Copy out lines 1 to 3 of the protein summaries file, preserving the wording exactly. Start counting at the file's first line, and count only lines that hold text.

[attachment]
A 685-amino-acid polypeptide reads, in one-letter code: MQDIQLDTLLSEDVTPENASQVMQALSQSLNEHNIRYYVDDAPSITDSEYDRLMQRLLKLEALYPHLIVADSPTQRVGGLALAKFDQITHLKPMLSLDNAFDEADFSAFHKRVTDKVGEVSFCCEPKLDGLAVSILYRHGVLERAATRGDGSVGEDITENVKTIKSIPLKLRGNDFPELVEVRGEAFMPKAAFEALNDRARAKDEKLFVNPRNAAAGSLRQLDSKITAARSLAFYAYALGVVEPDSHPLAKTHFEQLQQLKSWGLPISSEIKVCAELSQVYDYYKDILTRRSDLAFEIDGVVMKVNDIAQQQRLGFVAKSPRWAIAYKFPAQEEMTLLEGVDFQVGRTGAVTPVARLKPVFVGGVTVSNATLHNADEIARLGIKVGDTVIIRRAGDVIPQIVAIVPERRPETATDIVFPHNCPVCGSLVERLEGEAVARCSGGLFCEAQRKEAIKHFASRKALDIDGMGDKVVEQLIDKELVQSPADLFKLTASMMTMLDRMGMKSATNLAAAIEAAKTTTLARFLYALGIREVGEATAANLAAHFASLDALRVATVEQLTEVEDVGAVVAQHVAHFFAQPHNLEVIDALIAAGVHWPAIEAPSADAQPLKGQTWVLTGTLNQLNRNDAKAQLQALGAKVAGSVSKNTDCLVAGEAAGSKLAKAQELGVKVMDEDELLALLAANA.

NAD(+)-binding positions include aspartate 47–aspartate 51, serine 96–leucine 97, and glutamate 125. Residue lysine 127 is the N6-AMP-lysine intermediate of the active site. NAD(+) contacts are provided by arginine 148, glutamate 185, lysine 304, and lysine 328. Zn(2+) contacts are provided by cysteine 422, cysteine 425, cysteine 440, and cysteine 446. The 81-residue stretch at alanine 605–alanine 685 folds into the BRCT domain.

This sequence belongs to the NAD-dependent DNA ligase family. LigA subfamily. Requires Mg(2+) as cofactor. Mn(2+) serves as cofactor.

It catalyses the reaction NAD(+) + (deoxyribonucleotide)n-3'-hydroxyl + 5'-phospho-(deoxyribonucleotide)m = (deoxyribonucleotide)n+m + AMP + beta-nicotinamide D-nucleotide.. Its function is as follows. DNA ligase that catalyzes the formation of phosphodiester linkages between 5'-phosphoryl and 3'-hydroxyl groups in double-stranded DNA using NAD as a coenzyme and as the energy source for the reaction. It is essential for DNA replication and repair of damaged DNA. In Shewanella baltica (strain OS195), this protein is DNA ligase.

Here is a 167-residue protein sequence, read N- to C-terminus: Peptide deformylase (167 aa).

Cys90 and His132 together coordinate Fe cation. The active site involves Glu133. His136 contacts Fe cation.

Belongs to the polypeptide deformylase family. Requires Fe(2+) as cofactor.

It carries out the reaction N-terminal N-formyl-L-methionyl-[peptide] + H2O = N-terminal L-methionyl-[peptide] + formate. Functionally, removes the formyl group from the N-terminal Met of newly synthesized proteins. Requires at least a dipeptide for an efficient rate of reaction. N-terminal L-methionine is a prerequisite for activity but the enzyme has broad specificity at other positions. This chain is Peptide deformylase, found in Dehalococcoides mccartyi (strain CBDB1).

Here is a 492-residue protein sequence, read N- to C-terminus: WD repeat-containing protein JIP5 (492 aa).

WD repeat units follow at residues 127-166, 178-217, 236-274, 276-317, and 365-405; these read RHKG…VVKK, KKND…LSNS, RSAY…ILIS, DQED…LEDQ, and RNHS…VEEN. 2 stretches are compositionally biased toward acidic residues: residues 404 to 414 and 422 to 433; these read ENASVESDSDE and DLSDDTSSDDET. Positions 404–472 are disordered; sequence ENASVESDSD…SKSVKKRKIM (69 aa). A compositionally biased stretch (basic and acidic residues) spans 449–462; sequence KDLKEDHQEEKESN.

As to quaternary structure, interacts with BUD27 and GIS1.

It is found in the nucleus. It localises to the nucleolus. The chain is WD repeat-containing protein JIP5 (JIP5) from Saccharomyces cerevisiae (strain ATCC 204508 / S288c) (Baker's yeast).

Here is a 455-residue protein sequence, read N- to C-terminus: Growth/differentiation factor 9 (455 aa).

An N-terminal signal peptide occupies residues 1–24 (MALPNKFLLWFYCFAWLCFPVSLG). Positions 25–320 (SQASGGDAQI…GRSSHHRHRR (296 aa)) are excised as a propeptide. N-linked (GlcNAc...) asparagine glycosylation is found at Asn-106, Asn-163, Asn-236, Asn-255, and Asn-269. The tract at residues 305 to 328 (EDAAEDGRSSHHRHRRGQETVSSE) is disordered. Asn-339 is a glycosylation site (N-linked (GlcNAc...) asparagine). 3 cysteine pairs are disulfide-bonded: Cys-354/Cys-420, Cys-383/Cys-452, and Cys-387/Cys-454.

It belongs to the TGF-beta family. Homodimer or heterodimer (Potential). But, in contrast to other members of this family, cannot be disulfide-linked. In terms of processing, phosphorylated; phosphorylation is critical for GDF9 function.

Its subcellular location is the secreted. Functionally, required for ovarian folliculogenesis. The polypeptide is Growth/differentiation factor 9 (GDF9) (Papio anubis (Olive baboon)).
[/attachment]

A 685-amino-acid polypeptide reads, in one-letter code: MQDIQLDTLLSEDVTPENASQVMQALSQSLNEHNIRYYVDDAPSITDSEYDRLMQRLLKLEALYPHLIVADSPTQRVGGLALAKFDQITHLKPMLSLDNAFDEADFSAFHKRVTDKVGEVSFCCEPKLDGLAVSILYRHGVLERAATRGDGSVGEDITENVKTIKSIPLKLRGNDFPELVEVRGEAFMPKAAFEALNDRARAKDEKLFVNPRNAAAGSLRQLDSKITAARSLAFYAYALGVVEPDSHPLAKTHFEQLQQLKSWGLPISSEIKVCAELSQVYDYYKDILTRRSDLAFEIDGVVMKVNDIAQQQRLGFVAKSPRWAIAYKFPAQEEMTLLEGVDFQVGRTGAVTPVARLKPVFVGGVTVSNATLHNADEIARLGIKVGDTVIIRRAGDVIPQIVAIVPERRPETATDIVFPHNCPVCGSLVERLEGEAVARCSGGLFCEAQRKEAIKHFASRKALDIDGMGDKVVEQLIDKELVQSPADLFKLTASMMTMLDRMGMKSATNLAAAIEAAKTTTLARFLYALGIREVGEATAANLAAHFASLDALRVATVEQLTEVEDVGAVVAQHVAHFFAQPHNLEVIDALIAAGVHWPAIEAPSADAQPLKGQTWVLTGTLNQLNRNDAKAQLQALGAKVAGSVSKNTDCLVAGEAAGSKLAKAQELGVKVMDEDELLALLAANA.

NAD(+)-binding positions include aspartate 47–aspartate 51, serine 96–leucine 97, and glutamate 125. Residue lysine 127 is the N6-AMP-lysine intermediate of the active site. NAD(+) contacts are provided by arginine 148, glutamate 185, lysine 304, and lysine 328. Zn(2+) contacts are provided by cysteine 422, cysteine 425, cysteine 440, and cysteine 446. The 81-residue stretch at alanine 605–alanine 685 folds into the BRCT domain.

This sequence belongs to the NAD-dependent DNA ligase family. LigA subfamily. Requires Mg(2+) as cofactor. Mn(2+) serves as cofactor.